Amaranth also contains minimal gluten, making this a tasty and nutritionally beneficial way to start your day, espcially if you have a sensitivity to gluten or celiac disease.
Luis graciously parted with his recipe. Here is my adaptation of the original.
6 cups popped amaranth
1/6 cup steel cut oats
1 cup pecans, coarsely chopped
1 cup almonds sliced
1 cup sunflower seeds
1 cup pumpkin seeds
1 cup sesame seeds
1 cup flax seeds
1 cup grated dry coconut
1 cup raisins
1/2 cup maple syrup
1/4 cup extra virgin cold pressed coconut oil
pinch of himalayan sea salt
1/2 tsp cinnamon and cardamom or 1/2 tsp lavender and cardamom
Melt the coconut oil until it is liquid.
Mix together all ingredients except raisins.
Toast in oven (160 – 180 degrees C), mix occasionally until golden, this will take anywhere from 15 to 25 minutes depending on your oven, so do watch it carefully.
Add raisins. Let cool and enjoy.
You can store granola in an airtight jar for a few weeks in a cool, dry place.
Ask for “popped” amaranth, you may have to look for it in a latin foods specialty market. If you can find any online sources, let me know.
Ayurvedic Immunity Tea… mmmm delicious
Hello from Santa Cruz, California, where my husband, son and I have now been living for over a year. If you’ve followed my travels at all over the fledgling course of this blog you will know that this is a milestone in what has been our peripatetic gypsy life of the past seven or eight years, or ever since we got hitched!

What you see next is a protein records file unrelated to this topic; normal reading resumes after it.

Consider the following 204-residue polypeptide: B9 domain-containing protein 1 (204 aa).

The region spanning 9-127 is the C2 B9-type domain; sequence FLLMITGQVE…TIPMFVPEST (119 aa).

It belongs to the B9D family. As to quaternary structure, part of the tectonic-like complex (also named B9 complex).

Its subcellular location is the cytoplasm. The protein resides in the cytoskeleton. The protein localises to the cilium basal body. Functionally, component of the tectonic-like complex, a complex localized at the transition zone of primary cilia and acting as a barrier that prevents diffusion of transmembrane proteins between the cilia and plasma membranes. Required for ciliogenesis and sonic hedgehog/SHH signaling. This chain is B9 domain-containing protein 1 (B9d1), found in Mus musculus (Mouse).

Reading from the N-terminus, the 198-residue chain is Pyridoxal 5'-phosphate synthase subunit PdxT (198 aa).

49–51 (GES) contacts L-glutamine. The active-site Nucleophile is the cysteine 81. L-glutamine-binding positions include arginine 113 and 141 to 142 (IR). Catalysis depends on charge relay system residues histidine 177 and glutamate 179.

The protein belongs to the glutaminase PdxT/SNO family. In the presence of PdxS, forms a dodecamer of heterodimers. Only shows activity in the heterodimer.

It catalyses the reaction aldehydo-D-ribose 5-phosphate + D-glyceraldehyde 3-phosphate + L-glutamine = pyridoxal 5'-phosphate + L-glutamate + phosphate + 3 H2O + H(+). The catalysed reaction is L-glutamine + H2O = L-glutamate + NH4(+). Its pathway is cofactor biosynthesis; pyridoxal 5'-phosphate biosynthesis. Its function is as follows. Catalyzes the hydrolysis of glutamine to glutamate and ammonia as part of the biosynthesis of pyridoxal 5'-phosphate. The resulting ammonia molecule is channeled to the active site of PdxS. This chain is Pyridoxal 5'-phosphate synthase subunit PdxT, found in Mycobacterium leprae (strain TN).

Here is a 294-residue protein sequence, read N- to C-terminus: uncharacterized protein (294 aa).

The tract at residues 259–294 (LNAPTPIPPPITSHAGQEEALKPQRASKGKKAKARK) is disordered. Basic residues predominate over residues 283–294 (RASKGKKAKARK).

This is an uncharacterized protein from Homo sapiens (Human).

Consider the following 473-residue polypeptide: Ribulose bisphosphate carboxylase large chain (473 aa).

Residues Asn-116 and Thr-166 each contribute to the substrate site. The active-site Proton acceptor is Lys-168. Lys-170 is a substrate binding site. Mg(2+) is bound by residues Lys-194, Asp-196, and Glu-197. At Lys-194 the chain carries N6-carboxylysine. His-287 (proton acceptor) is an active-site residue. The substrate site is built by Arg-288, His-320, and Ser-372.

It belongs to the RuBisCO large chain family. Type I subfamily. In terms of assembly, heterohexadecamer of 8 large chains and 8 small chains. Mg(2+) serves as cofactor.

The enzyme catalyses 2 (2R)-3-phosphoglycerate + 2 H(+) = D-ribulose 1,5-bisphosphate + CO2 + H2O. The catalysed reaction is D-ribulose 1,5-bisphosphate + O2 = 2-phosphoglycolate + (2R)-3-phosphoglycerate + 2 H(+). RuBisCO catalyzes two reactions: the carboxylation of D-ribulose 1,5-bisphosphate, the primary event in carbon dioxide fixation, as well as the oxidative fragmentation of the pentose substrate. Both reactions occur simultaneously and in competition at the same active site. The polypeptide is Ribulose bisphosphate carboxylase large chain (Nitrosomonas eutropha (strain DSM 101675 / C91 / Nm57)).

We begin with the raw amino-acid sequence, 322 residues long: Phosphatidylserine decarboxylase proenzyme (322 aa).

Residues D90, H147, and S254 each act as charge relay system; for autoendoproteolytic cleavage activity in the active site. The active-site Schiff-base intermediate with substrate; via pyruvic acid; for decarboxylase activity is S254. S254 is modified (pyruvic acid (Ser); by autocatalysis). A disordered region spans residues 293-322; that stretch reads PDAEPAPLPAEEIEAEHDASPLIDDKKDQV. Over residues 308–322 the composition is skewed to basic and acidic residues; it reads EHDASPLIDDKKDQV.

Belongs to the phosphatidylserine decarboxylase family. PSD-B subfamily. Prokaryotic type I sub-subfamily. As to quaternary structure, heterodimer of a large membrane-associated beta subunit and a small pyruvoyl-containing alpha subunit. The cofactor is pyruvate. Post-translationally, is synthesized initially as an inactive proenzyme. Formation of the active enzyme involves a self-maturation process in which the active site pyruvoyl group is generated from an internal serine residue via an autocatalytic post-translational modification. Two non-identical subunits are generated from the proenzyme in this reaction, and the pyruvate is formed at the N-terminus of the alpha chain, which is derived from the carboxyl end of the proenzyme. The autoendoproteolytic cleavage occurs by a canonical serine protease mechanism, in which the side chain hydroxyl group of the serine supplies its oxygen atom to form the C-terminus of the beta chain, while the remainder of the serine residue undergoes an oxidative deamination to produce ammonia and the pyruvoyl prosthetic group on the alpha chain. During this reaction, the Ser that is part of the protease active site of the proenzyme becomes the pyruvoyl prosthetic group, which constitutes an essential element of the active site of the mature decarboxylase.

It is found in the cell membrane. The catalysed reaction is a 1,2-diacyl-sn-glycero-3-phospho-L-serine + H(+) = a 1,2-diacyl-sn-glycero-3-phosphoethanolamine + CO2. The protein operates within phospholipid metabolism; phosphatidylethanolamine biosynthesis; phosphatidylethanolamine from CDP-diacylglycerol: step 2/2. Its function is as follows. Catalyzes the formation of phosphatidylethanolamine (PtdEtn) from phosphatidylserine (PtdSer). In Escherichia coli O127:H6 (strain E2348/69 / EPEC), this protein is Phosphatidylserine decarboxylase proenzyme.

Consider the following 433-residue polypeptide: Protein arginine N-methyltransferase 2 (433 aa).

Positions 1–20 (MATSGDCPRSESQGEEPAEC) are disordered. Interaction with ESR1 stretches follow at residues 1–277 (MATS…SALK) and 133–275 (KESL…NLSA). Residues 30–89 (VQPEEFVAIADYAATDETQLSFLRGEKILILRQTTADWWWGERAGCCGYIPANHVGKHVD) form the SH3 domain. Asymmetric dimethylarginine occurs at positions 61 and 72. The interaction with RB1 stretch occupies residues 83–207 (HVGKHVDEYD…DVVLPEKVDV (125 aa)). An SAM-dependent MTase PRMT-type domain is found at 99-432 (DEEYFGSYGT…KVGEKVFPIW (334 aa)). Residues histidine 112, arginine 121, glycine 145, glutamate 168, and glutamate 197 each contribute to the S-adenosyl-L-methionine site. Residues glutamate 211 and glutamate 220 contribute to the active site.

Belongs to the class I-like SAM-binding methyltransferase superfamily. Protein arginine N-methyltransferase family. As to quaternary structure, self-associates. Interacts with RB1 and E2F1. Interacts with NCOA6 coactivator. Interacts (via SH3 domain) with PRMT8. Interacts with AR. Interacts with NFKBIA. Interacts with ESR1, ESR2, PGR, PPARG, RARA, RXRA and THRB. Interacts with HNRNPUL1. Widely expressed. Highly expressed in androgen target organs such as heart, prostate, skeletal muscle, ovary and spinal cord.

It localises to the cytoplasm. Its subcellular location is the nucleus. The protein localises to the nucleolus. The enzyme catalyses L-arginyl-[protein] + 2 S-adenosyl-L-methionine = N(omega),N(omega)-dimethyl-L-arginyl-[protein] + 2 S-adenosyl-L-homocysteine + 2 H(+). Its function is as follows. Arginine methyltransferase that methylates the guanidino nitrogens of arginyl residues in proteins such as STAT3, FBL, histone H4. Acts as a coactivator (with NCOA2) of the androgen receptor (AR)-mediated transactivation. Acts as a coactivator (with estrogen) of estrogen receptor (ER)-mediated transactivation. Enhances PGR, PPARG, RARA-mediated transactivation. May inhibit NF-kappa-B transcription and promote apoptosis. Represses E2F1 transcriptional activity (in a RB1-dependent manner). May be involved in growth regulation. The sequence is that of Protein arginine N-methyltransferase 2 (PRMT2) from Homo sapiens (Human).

So far, Santa Cruz is treating to surf, sunshine and an embracing yoga community – plus our son loves it here – especially our little beach house and his constant joy at being able play with his toys in one place, vs. taking only a few in a suitcase! – and most importantly (I think) – he has a little band of friends and loves both them and his school.
Yet even in this land of golden sunshine, Fall has arrived with even a few, short rainstorms, which prompted me to share some thoughts – inspired by a wisdom tradition I study: Ayurveda – on the changing season and how we can best sustain our immunity during these months of turning toward greater darkness.
According to Ayurveda, the ancient Indian philosophy of life, health and healing, Fall or Autumn is a time when the force of the Vata dosha (or bio-energy) – Vata translates as wind/air or space; is at its highest. To understand the quality of Vata, consider the quickness and coolness of autumn wind, the drying out quality of Fall, the leaves which start to lose their green vitality and juiciness and begin to prepare for a winter of sleep. You can also feel it in swift temperature changes throughout the day – the mornings and nights are cold here while during the middle of the day the sun is strident. The quickness of these changes can destabilise our physiology say the Ayurvedic sages and doctors – which is why – fall is traditionally seen as a time when it is easy for us to fall ill. If you think about the onset of winter cold and flu season, it generally begins right now and in Ayurvedic terms, this happens when we allow the instability and erratic-ness of Vata to destabilise us.